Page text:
Rupert Murdoch has bowed to intense political pressure and withdrawn News Corp’s planned bid to take full control of British Sky Broadcasting, after the company admitted public condemnation of phone hacking at his UK newspapers made the climate “too difficult,” the FT says. The New York Times, citing unnamed sources, says James Murdoch wanted to press ahead seeking regulatory approval for the bid, but was overruled by his father and News’ chief operating officer, Chase Carey. The report says Rupert Murdoch hopes to pursue the bid at a later date. The Guardian adds that News Corp’s current 39 per cent stake in BSkyB could also still be at risk from the “fit and proper” test for ownership being conducted by regulator Ofcom. Read more
News Corp shares rose after Rupert Murdoch bowed to intense political pressure and withdrew News Corp’s planned bid to take full control of British Sky Broadcasting, the FT reports. The shares rose 3.78 per cent to $15.93 in New York as investors hoped the move would help end the political backlash. BSkyB closed up around 2 per cent. The decision curtails his ambitions to consolidate his pay-television empire in Europe. The NYT, citing unnamed sources, says James Murdoch wanted to press ahead seeking regulatory approval for the bid, but was overruled by his father and News’ chief operating officer, Chase Carey. The report says Rupert Murdoch hopes to pursue the bid at a later date. Read more
Rupert Murdoch has bowed to intense political pressure and withdrawn News Corp’s planned £8.3n bid to take full control of British Sky Broadcasting, after his media group admitted public condemnation of phone hacking made the climate “too difficult”. The decision to abandon the 13-month pursuit of the UK’s most valuable commercial broadcaster means the phone-hacking scandal has forced Mr Murdoch not only to close the News of the World, but also to curtail his ambitions to consolidate his pay-television empire in Europe, says the FT.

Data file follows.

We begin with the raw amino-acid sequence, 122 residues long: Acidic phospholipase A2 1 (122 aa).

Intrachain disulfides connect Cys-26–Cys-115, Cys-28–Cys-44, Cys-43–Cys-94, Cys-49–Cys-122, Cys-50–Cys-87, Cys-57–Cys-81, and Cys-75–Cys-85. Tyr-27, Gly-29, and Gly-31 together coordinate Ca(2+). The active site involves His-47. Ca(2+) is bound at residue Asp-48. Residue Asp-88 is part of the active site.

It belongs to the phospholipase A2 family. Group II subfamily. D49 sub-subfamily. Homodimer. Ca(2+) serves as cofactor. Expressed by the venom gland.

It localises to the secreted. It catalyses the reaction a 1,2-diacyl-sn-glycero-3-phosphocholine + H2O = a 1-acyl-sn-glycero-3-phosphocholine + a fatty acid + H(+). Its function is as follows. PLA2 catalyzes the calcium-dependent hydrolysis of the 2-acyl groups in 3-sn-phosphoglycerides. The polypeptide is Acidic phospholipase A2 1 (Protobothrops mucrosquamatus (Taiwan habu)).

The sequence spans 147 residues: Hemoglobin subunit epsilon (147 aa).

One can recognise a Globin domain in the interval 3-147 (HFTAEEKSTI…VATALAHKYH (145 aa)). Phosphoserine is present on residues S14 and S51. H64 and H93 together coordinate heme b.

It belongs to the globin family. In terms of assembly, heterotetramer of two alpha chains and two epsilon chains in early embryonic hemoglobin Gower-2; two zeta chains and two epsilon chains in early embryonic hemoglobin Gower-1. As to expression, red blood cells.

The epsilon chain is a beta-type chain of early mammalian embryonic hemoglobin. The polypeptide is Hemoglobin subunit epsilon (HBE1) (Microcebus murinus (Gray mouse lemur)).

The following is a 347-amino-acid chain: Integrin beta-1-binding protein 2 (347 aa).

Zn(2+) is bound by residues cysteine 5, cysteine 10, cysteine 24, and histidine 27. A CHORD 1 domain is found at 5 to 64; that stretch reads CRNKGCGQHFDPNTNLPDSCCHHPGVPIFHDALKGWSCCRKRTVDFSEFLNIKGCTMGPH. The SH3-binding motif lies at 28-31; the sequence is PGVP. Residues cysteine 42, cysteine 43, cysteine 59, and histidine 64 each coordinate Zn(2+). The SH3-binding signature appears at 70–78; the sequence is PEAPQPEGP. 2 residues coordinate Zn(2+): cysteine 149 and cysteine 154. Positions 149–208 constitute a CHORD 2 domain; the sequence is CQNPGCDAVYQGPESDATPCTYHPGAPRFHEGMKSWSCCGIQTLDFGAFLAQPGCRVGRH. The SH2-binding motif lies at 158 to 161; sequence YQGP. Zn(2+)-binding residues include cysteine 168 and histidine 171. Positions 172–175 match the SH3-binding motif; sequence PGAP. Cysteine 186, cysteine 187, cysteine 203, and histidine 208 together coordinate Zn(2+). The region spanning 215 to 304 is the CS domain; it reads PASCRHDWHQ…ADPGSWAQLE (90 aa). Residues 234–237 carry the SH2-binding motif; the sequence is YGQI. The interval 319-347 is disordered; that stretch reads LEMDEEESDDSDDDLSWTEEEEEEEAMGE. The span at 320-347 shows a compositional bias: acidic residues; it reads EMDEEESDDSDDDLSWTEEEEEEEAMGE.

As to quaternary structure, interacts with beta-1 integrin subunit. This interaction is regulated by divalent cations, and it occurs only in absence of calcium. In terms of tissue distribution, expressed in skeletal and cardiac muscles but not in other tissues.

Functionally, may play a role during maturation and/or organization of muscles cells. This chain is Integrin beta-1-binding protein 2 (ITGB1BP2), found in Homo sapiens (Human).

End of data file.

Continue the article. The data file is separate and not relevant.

… says, er. Sky News.
RTRS-NEWS CORP <NWSA.O> TO WITHDRAW BID FOR BSKYB <BSY.L>-SKY NEWS Read more
You won’t be needing the News Corp cash pile for BSkyB.
RTRS-UK GOVT WILL SUPPORT OPPOSITION MOTION ASKING NEWS CORP <NWSA.O> TO WITHDRAW BSKYB BID-PM SPOKESMAN Read more
Rupert Murdoch has taken action to prop up the News Corp share price.
News Corp’s loss of $7bn in market value over four trading days shows investor concerns that a probe into alleged phone hacking by journalists at one London newspaper could have a broader impact on the company, according to Bloomberg. The slide is far out of proportion with the lost profits from closing the News of the World tabloid or from delaying the acquisition of tBritish Sky Broadcasting Group, some analysts say. Rupert Murdoch desperately tried to keep alive his bid to take full control of BSkyB on Monday, the FT says, as his company was hit by fresh allegations his newspapers accessed the family health records and bank accounts of Gordon Brown when chancellor and prime minister. Meanwhile Reuters says that legal experts believed News Corp could become the subject of a bribery probe in the US, pointing to the Obama administration’s stepping up of bribery law enforcement in the past two years. Read more
This must be the fastest moving corporate story of recent times.
Just hours after Jeremy Hunt, UK culture secretary, fired off a letter to media regulator Ofcom asking them to help kick the buyout into the long grass, News Corp has responded. Read more
… please help rid me of this wretched BSkyB buyout.
Les Hinton, chief executive of Dow Jones, is being blamed by people close to News Corp, for failing to get to grips with the News of the World phone hacking scandal when he was in charge of Rupert Murdoch’s UK newspaper group, the FT reports. Hinton could become the most senior casualty of the crisis, deflecting blame from James Murdoch and Rebekah Brooks. According to The Guardian, Hinton was among five News International executives who had access to the News of the World’s 2007 internal inquiry on hacking. Seperately, the FT says UK prime minister David Cameron is trying to find a way to delay News Corp’s takeover of British Sky Broadcasting in light of the hacking scandal. Read more
Shares in BSkyB down around 4 per cent-plus at pixel time. Is there an arbitrage trader left in this thing?
There goes BSkyb straight through 800 pence to as low as 775p:
But seriously, shares in Trinity Mirror up more than 10 per cent on the death of the Sunday Mirror’s biggest rival?
Daily Mail and General Trust shares were up 2.37 per cent, while Johnston Press was up 4.76 per cent. Read more
For the first time in the News of the World phone hacking scandal the share price of the mother ship is under pressure.